The Bestseller


The sun outside was glaring hot and the winds were roasting warm.

It was a lackluster mid-may day.

She could feel the heat emanating from the concrete floor beneath. She could feel the blistering heat traveling up her feet, each time her stilettos contacted the ground. She hurried inside the nearest open store beside those giant fountain pools.

As she entered the air curtains started blaring, blasting her with relatively cooler gusts of air.

She could now anticipate the dry fog like fragrance of the conditioned air that awaited her. She stepped inside and the much-awaited cool respite was now encompassing her.

Even before the bead of sweat rolling down her sideburns could make its way toward her neck, the cool air blast spread the sweat into a thin film all across her cheeks and up to her ears.

Her cheeks and tip of the nose carried ostensible sunburn, and her throbbing headache from the heat wasn’t helping her either.

She looked around. It was a bookstore.

Rows after rows and columns after columns were filled with books after books.

As she looked again, she garnered quite a bit of attention from the people browsing around. Almost everybody was now looking at her. She panicked a little; she was not ready for this.

As she took an extra step forward, she realized. It was her stilettos. They were too loud for the tiled floor of the store. She very quietly removed them and deposited them to the bag counter. It was a blessing in disguise. Her feet needed the touch of that cold floor, desperately.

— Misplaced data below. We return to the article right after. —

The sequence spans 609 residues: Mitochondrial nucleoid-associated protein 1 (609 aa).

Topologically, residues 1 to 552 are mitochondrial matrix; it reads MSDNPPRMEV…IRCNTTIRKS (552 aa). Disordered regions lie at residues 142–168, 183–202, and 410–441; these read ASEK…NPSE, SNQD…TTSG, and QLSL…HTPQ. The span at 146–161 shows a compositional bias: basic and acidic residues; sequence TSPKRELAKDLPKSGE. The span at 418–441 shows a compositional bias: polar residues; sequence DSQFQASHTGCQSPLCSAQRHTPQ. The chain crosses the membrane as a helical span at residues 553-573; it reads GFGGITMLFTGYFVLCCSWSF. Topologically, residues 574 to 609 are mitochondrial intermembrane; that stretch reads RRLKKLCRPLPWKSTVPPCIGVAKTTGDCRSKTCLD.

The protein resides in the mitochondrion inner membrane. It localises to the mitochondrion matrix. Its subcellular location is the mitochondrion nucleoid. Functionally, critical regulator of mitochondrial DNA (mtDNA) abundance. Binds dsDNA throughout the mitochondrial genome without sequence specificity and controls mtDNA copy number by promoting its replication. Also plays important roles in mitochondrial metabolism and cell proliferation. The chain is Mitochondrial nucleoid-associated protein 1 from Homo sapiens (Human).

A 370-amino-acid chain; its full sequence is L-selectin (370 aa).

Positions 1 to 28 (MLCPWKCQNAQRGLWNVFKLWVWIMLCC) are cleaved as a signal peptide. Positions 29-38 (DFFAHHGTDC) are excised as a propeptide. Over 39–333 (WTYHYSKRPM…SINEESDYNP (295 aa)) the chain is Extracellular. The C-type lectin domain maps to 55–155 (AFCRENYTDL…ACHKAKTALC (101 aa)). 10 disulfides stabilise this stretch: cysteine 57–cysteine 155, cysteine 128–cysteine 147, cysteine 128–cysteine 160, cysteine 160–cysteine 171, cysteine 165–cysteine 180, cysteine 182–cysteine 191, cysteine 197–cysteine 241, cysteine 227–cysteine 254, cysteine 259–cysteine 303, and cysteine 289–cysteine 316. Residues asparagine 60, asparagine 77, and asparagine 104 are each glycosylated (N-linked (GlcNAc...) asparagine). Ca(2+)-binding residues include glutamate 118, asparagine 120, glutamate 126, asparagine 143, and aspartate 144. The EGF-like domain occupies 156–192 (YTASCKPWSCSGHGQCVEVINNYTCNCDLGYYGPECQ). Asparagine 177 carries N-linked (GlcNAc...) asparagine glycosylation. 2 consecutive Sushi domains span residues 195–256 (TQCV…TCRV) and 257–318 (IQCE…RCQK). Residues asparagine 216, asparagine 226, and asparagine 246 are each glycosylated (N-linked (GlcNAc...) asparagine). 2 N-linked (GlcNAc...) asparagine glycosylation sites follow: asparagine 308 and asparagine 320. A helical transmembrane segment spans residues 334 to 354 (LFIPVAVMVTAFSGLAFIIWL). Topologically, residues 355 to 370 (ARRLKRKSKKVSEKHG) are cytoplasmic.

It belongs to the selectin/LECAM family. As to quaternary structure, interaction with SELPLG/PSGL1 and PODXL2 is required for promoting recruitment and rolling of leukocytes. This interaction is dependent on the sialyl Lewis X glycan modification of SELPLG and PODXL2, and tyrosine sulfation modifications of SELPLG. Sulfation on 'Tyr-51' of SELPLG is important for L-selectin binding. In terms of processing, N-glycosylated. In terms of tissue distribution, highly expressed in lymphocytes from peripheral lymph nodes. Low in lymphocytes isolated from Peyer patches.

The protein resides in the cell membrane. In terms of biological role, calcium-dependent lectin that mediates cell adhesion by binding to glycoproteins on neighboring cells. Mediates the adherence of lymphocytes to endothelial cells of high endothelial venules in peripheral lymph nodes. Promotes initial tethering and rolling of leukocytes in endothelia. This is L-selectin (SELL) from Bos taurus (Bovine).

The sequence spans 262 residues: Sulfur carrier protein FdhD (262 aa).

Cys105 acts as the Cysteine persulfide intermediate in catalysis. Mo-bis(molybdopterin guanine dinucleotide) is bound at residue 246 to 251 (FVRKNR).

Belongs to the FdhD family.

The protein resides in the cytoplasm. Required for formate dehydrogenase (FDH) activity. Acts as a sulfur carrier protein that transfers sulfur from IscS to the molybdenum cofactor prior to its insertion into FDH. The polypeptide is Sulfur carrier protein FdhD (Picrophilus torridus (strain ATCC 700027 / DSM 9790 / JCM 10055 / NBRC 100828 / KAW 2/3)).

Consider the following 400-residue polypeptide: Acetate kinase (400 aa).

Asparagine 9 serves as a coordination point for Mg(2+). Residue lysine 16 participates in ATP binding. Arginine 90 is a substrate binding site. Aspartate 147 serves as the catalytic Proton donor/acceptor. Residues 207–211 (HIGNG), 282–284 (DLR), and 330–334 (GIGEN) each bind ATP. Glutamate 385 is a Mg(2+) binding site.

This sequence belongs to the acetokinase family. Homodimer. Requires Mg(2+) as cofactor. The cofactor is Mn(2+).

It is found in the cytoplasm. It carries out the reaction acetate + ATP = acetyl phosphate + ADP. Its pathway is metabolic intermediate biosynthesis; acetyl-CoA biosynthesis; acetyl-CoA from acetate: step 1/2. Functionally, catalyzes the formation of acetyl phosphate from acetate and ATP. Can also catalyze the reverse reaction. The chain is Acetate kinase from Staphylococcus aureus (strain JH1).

Now, none was watching her anymore. She reached out for the check out counter and smiled at the cashier.

‘Hey! I am looking for a bestseller.’ she said.

‘Does that bestseller has a name,ma’am?’ he said.

‘They called her Hope’ she said.

‘It is there, on the Fiction Counter. But trust me it is far from being a bestseller.’ he smiled.

‘Is it so?’

‘We haven’t sold beyond the half a dozen mark in past whole year.’ he said.

‘Well maybe it’s the demography around this store. People are too young to get a story of this maturity.’

‘It’s a mature subject that’s why we are still carrying it, to look refined. Otherwise it’s quite lukewarm in nearby stores too.’ he said.

‘Nonetheless, I will buy a few copies. My Sunday Reading Club girls are nagging me to buy some for them too. It’s a rage in our reading circle.’

The cashier smiled and nodded and she walked up to the counter marked – Fiction.

There it was in its nice pinkish-purplish cover jacket. She picked it up. But what the cashier said was still resonating in her mind.

She turned and approached a lady sitting on a reading stool in the aisle and said ‘Hope I am not perturbing you much. Have you read this book, do you know how it is?’ she said, putting forth the book.

The lady while still sitting took a good look at the book cover and said ‘Gee! I wish I could help you. But I have never heard of this one.’

She now stood frozen; how come what she knew as a bestseller was a stranger among these serious readers.

‘Here take a good look at it. There is a good blurb too at the back. Tell me what you think about it? Hope it isn’t too much to ask.’ she said.